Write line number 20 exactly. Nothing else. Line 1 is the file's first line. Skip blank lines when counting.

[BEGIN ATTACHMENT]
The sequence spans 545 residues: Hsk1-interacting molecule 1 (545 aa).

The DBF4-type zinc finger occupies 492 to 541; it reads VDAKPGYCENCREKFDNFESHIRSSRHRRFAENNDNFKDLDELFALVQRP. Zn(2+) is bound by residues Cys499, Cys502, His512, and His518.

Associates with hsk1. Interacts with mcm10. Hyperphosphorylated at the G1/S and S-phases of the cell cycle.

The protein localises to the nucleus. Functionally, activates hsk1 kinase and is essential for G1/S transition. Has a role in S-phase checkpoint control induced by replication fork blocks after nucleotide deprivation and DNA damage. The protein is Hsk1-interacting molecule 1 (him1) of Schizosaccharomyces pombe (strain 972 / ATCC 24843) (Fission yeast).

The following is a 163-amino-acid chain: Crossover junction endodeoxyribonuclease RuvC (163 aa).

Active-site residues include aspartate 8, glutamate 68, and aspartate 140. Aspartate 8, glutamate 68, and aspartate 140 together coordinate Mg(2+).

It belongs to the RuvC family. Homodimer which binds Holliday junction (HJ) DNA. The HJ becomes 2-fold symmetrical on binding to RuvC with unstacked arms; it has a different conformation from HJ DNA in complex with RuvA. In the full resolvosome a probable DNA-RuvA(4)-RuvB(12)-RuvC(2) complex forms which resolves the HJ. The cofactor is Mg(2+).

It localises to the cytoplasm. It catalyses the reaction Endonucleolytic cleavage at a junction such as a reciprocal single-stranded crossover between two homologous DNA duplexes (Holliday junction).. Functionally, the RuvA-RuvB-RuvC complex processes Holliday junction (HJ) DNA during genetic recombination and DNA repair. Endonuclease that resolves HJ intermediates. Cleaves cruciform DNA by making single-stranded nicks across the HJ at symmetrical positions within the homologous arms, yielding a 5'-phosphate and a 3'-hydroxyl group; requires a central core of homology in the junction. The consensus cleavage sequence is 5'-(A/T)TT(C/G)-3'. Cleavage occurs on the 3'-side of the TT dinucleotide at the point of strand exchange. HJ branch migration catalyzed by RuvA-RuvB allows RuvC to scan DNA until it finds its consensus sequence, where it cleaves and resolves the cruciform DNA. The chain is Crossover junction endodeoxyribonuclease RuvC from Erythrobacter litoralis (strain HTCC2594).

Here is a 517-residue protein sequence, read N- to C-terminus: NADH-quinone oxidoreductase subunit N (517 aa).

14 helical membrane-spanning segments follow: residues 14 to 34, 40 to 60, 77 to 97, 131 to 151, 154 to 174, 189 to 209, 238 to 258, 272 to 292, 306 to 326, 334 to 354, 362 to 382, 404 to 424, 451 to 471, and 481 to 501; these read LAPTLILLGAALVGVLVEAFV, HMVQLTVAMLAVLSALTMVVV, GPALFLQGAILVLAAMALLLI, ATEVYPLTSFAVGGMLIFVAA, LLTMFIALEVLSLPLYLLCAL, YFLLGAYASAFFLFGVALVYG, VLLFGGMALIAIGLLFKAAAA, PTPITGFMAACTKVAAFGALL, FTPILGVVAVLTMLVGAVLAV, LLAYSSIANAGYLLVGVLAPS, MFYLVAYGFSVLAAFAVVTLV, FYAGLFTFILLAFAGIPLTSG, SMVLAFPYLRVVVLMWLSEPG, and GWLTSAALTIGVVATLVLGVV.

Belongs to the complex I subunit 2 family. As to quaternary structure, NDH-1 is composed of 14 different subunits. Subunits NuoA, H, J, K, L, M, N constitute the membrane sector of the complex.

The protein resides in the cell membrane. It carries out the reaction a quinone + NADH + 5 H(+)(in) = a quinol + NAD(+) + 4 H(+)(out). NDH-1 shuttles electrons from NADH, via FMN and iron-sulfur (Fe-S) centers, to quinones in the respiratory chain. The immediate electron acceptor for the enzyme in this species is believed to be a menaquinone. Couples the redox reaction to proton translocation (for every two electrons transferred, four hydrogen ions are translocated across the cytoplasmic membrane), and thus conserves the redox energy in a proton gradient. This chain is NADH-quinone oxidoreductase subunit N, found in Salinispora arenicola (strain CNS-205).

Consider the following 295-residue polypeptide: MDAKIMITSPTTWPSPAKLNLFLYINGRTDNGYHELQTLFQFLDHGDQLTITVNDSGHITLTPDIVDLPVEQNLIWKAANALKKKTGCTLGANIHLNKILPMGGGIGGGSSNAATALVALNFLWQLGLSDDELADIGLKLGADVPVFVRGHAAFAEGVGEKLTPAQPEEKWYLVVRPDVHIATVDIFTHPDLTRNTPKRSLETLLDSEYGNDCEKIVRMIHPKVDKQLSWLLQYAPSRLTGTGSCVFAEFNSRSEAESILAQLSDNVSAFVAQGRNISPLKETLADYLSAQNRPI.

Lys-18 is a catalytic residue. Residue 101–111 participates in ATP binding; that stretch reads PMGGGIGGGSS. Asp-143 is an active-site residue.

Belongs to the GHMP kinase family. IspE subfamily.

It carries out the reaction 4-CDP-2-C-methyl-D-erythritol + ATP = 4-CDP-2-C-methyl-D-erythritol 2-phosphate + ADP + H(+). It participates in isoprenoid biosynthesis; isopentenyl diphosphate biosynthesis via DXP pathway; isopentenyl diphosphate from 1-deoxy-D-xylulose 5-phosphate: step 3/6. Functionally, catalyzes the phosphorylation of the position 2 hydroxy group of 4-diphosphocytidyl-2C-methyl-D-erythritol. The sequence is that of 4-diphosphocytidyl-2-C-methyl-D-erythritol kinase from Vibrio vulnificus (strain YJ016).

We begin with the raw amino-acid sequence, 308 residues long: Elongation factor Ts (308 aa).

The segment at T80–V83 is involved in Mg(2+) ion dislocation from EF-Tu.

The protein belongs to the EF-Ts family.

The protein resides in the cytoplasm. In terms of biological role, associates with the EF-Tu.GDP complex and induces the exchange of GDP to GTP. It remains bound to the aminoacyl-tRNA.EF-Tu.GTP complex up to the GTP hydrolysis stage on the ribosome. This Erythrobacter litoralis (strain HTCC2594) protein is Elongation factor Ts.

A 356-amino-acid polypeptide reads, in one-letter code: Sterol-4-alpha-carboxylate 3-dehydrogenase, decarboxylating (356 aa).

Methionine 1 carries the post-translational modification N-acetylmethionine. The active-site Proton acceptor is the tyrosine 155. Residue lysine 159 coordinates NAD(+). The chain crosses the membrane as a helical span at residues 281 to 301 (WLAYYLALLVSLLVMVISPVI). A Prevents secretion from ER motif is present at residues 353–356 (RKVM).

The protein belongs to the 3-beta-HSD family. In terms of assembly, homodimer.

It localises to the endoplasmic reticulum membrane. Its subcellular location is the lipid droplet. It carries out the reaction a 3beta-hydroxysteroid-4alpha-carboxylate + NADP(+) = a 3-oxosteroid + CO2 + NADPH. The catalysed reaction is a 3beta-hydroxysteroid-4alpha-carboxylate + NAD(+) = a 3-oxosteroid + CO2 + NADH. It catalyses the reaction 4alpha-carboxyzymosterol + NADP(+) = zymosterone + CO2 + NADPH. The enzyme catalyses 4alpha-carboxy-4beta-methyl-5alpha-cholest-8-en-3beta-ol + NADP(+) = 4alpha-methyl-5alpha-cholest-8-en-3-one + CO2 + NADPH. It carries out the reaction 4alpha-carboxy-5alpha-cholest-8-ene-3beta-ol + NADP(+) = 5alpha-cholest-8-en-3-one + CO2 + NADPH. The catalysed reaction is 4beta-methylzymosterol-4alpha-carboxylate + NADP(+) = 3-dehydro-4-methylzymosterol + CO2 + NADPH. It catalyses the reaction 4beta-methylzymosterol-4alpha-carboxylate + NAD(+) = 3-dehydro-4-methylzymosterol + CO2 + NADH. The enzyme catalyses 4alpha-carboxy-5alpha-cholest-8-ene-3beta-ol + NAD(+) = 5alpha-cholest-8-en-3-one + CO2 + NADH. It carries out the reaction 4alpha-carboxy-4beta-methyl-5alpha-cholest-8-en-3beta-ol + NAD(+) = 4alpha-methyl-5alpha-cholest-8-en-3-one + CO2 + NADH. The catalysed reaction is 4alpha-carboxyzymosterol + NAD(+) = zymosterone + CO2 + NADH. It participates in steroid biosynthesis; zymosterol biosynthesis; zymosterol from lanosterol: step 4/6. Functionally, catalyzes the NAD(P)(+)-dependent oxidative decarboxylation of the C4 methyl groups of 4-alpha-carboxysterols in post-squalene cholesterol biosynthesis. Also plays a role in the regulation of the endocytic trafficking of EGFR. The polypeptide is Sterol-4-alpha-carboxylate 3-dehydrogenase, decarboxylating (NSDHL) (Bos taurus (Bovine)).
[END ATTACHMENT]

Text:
The protein resides in the cytoplasm. In terms of biological role, associates with the EF-Tu.GDP complex and induces the exchange of GDP to GTP. It remains bound to the aminoacyl-tRNA.EF-Tu.GTP complex up to the GTP hydrolysis stage on the ribosome. This Erythrobacter litoralis (strain HTCC2594) protein is Elongation factor Ts.